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Discussion Starter · #1 ·
Darwin was up all night throwing up, until there was nothing left to vomit. We brought him to the vet first thing this morning. They took an X-ray of his chest and abdomen, but nothing showed up. His stool was normal yesterday and today (very little, though). Now, just beginning this a.m., he seems to also be having problems breathing - he has a snoring sound with every breath. He's also not eating, but he is getting enough water to keep from being dehydrated. (either from drinking or ice cubes) Weird gulping sound when he drinks. He's also very lethargic, but seems to be uncomfortable sitting or laying.
Has anyone seen these symptoms?
The vet just said to 'watch' him, and if no improvement, he'll see him again tomorrow morning. It's hard seeing him so sick! But even worse for him...
 

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OH i am so sorry to hear this ....i am saying prayers for you and Darwin this very minute! i will also say an extra special prayer to St Anthony to find the cause and St Francis to watch over him as well.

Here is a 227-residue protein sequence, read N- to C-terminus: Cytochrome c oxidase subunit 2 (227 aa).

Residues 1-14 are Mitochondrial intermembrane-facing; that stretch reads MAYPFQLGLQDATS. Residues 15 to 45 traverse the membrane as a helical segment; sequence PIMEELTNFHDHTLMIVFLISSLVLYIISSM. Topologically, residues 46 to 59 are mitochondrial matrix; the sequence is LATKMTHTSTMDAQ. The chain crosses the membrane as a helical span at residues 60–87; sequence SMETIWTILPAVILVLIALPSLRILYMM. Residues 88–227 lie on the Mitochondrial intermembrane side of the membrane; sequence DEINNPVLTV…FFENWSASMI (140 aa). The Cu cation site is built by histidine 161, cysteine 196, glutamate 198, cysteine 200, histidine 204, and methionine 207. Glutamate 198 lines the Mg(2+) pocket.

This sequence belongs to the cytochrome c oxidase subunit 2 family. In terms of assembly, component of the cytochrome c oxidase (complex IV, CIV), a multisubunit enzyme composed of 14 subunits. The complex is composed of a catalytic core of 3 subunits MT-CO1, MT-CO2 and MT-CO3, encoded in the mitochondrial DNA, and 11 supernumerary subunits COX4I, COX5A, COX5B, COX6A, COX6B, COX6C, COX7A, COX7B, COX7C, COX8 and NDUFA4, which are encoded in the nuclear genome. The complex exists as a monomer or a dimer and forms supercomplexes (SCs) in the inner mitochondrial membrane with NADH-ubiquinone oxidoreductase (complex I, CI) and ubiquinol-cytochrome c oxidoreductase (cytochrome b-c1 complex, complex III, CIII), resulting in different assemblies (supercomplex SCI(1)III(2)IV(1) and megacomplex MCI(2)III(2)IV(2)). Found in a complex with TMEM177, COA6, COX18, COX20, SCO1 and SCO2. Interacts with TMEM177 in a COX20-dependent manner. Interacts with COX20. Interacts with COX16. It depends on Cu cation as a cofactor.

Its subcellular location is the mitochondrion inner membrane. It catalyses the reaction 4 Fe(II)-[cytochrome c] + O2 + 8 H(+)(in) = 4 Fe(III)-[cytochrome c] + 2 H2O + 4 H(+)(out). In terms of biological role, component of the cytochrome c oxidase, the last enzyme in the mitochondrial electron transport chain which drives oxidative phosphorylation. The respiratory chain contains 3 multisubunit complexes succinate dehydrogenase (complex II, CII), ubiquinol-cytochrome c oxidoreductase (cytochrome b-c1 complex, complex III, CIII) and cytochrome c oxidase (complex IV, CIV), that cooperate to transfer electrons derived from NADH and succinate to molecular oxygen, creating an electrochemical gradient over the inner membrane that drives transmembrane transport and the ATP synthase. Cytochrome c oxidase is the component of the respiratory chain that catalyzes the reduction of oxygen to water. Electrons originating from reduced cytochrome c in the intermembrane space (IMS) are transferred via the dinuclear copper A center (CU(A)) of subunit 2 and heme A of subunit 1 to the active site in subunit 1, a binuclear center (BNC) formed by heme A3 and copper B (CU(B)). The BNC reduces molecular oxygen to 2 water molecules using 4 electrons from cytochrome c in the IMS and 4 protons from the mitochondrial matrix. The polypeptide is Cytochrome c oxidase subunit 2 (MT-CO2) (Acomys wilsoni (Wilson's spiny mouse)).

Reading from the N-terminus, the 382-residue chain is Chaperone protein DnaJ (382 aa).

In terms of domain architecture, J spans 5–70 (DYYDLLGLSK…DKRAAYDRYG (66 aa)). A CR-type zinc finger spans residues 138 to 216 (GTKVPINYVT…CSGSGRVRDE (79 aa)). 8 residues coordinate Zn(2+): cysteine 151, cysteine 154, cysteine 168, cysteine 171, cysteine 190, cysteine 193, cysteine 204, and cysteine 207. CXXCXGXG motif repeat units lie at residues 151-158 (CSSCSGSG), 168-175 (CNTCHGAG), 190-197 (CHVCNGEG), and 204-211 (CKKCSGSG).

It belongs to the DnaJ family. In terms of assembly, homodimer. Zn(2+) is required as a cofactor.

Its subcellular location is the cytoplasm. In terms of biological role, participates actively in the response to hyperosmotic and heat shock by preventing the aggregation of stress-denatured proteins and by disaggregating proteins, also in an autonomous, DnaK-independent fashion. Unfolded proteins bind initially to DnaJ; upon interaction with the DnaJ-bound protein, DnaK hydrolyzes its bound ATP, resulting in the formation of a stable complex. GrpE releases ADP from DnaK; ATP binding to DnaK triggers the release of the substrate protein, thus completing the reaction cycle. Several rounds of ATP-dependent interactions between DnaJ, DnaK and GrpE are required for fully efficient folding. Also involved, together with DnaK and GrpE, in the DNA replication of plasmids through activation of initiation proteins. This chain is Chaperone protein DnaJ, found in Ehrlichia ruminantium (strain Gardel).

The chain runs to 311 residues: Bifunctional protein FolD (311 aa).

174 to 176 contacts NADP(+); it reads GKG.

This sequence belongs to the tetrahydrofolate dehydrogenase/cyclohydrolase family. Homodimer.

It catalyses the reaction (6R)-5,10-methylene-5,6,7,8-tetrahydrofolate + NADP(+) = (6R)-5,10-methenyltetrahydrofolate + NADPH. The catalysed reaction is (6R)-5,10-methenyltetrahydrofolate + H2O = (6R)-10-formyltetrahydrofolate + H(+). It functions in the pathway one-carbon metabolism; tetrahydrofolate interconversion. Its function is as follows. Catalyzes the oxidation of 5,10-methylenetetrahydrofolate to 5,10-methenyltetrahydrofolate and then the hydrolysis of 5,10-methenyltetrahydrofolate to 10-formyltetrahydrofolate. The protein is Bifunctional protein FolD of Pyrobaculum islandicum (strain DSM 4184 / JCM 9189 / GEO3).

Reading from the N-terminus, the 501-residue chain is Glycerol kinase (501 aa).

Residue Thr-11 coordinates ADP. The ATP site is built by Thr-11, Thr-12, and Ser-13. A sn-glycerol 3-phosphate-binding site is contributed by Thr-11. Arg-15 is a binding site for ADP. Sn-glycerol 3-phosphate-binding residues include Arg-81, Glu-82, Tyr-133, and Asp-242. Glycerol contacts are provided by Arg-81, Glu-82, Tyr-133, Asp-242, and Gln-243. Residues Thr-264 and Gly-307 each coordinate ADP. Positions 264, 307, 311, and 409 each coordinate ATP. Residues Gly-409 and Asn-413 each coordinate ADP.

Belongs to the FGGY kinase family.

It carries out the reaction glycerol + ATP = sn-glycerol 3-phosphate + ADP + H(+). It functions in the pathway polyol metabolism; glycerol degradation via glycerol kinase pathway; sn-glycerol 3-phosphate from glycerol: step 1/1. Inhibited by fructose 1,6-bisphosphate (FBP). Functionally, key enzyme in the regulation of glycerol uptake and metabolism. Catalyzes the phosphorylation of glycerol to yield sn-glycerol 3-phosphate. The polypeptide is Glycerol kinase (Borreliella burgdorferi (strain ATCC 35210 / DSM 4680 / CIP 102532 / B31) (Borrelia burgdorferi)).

Please keep us posted
 

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So sorry! Do you think he ate something bad?

I can only relate this in human terms. No doubt he is dehydrated. Keep getting liquids into him. Don't rush him to eat. His tummy is probably very irritated right now. That's why we keep retching and dry heaving even when nothing is left. I'd eventually try some beef or chicken broth and then rice.

Let us know how he is doing.

Deb
 

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This may be a long shot, but did they look at an allergic reaction? Vomiting, difficulty breathing and funny swallowing (because of airway swelling) can be symptoms of an allergic reaction. I'm really not sure but I will pray for your little guy to get better. You must be so worried...
 

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Oh, and Deb is so right, fluids, fluids, fluids!! You might try small sips but very frequently. If you give him large amounts at a time it may just upset his tummy and come back up. But small amounts very frequently will settlel better.